Protein Shakes FAQ: Protein Shake Supplemental Essentials
Being in the sports medicine field and working side by side with an ever expanding bootcamp has made protein a very recurring topic of conversation. I'm often asked questions such as; whether people need extra protein, would it make any difference, is it bad for you to take protein or what protein should I be taking? So I've decided to compile a list of the questions I come across the most and lay them all out for you to read, Q&A style. Have a read, enjoy, and let me know if you have any additional questions or comments!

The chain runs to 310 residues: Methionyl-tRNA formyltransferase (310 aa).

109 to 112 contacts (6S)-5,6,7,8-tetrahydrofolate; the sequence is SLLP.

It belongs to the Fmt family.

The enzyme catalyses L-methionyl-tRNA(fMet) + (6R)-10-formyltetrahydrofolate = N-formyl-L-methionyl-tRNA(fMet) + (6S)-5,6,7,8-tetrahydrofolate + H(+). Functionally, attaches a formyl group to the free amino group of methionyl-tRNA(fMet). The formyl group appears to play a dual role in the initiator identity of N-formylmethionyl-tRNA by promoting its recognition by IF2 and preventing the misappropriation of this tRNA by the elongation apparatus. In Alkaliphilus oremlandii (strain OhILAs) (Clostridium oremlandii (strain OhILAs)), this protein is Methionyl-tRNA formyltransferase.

What are the health benefits of protein shakes? Protein has many roles in the body so the benefits of adding extra protein through supplementation include: increasing lean muscle mass, speeding up recovery (injury or after a workout), and strengthening the immune system to name a few. This can also become very important in the aging population where falls become an increasing problem, leading to increased morbidity and mortality. Maintaining muscle mass is directly linked with increased balance and a decreased amount of falls. How effective are protein shakes for someone wanting to gain muscle? When combined with a resistance training program it is essential to be obtaining enough protein to support the demands of the body. This can be done through a whole foods diet, however, for busy people on the go a protein shake is the perfect solution. Furthermore, at a certain point, depending on the demands of training, individuals may require an amount of protein that is just too difficult to obtain through food alone. In this case, additional protein gained through a shake can be easier to get down. If someone is exercising but not getting enough protein, they cannot gain more lean muscle. Are they effective for weight loss? There was a study that looked at excessive protein consumption in body builders. By the end of the study period the researchers actually found that the body builders placed on the very high protein diet had lost more weight compared to the subjects who were put on a moderate protein diet. This is only 1 instance but increasing protein consumption does have an overall beneficial effect in terms of metabolism and weight loss. Our body does have the ability to convert and store excess protein as fat, however, to do so requires more work from our metabolism. The process of converting protein to glucose or fat is more metabolically taxing, therefore increasing the amount of calories the body will burn and aiding in weight loss. This is not a linear relationship though. If all other calorie intake remains equally elevated you will still end up gaining weight. More is not better if all is not done in moderation. What should I look for in a protein shake? My biggest suggestion is to look for a clean protein source that works well with you as a unique individual. My top choice would be a Grass-fed Whey Isolate (Whey isolates currently are the quickest and best absorbed proteins on the market). Typically if dairy is a problem, it is the casein protein people tend to have issues with and the whey isolates are well tolerated. If dairy is a problem overall, look for a grass-fed beef protein. They are newer to the market but are complete proteins with great amino acid profiles. If you're looking for vegan or vegetarian sources, ensure that they are a blend of multiple plant proteins to ensure a complete amino acid profile. Aside from the type of protein, the next most important thing to look for would be to ensure little to no sugar is added. Sugar has no beneficial use and adds extra calories. Watch for unhealthy sweeteners as well, stick with stevia, erythritol or xylitol if some sweetness is desired. Alternative to whole foods? Protein shakes make a great SUPPLEMENT to whole foods but should by no means replace them. As mentioned earlier, if someone is too busy to have a complete meal soon after a workout, a shake is very easy to bring around and consume on the spot. They can also be very effective in cases where protein requirements are simply too difficult to meet based on whole foods alone. They can also be a great supplement for people who avoid meat and are worried they may not be consuming enough complete protein in their diets. Are there any negative effects to protein supplementation? While protein shakes are generally well tolerated and safe, they are extra calories. If no other changes are made to the diet and extra protein is added, it is likely that you will gain weight. As for negative health outcomes related to protein, studies have yet to conclude that extra protein intake can cause any health risks. It is important to note however that while our bodies can readily deal with extra protein without negative consequence, there are instances where someone who is already in a compromised health condition may not process the extra protein well. Kidney disease is one of these instances. Remember to consult with your doctor before making any major changes to lifestyle if you have a medical condition or suspect you may. When is the best time to have a protein shake? The absolute best time to consume a protein shake would be immediately after a workout. Mix with some water or unsweetened dairy alternative and try to consume about 20-30g (of total protein) within 2 hours of your workout. The sooner the better! After exercise our body is primed to absorb much more protein into the muscle and use it to rebuild and repair. Take advantage of this window! Can you have too much? Yes, too much of anything is a bad thing. If you only consumed protein shakes you would not be obtaining the proper amount of nutrition that you need to live optimally and in good health. Also, consuming more protein than your body needs to carry out all of it’s functioning will cause the extra protein to be converted and stored as fat. While not the main energy source for the body, protein still can be used as energy and has calories associated with it. Are protein shakes effective for athletes and regular gym goers? Athletes should absolutely be using protein shakes in order to enhance their game. With increased demands of training, protein shakes offer an easy way to supplement and optimize protein utilization in terms of timings and controlled amounts. Regular gym goers can also benefit from adding protein shakes to their diet, so long as they are consistent in training. Maximum benefits can be seen with consistent training programs. Increases in muscle mass, strength and power can all be enhanced even in regular gym goers if protein shakes are added after a workout. This can also be accomplished with whole foods, but taking a shake with you to the gym is a lot easier than packing a meal. Dr. Rob Raponi ND, CISSN, B.Kine(Hons) www.msknaturopathic.com